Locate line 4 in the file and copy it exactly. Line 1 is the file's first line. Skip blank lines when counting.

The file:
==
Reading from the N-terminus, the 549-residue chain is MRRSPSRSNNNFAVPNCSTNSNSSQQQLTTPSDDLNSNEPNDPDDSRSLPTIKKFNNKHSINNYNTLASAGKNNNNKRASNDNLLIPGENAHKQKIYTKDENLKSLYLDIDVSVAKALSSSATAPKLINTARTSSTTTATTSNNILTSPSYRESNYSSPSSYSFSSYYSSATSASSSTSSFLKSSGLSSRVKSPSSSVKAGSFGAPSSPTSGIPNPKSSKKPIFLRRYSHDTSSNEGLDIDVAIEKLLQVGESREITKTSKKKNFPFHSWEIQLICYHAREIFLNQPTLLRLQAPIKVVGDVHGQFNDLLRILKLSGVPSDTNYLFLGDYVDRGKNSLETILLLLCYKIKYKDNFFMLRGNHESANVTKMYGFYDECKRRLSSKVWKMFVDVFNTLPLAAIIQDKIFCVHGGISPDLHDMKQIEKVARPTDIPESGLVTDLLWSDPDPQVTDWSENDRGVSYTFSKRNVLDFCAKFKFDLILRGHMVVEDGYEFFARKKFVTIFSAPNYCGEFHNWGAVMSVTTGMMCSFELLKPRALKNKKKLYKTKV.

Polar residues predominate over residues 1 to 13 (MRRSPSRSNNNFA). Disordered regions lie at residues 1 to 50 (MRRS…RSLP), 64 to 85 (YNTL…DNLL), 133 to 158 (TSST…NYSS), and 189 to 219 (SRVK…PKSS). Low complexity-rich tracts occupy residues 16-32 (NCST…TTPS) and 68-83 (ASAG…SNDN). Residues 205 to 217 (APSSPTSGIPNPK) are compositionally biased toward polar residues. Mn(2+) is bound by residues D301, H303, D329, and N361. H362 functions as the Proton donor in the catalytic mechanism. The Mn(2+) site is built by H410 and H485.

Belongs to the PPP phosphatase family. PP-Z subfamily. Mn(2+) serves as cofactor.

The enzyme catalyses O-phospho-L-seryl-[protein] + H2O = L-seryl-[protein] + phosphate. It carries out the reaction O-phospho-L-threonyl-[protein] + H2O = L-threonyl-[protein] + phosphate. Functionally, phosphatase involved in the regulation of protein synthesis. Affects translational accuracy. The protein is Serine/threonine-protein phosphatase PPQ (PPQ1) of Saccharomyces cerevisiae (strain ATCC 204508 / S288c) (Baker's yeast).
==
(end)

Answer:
The enzyme catalyses O-phospho-L-seryl-[protein] + H2O = L-seryl-[protein] + phosphate. It carries out the reaction O-phospho-L-threonyl-[protein] + H2O = L-threonyl-[protein] + phosphate. Functionally, phosphatase involved in the regulation of protein synthesis. Affects translational accuracy. The protein is Serine/threonine-protein phosphatase PPQ (PPQ1) of Saccharomyces cerevisiae (strain ATCC 204508 / S288c) (Baker's yeast).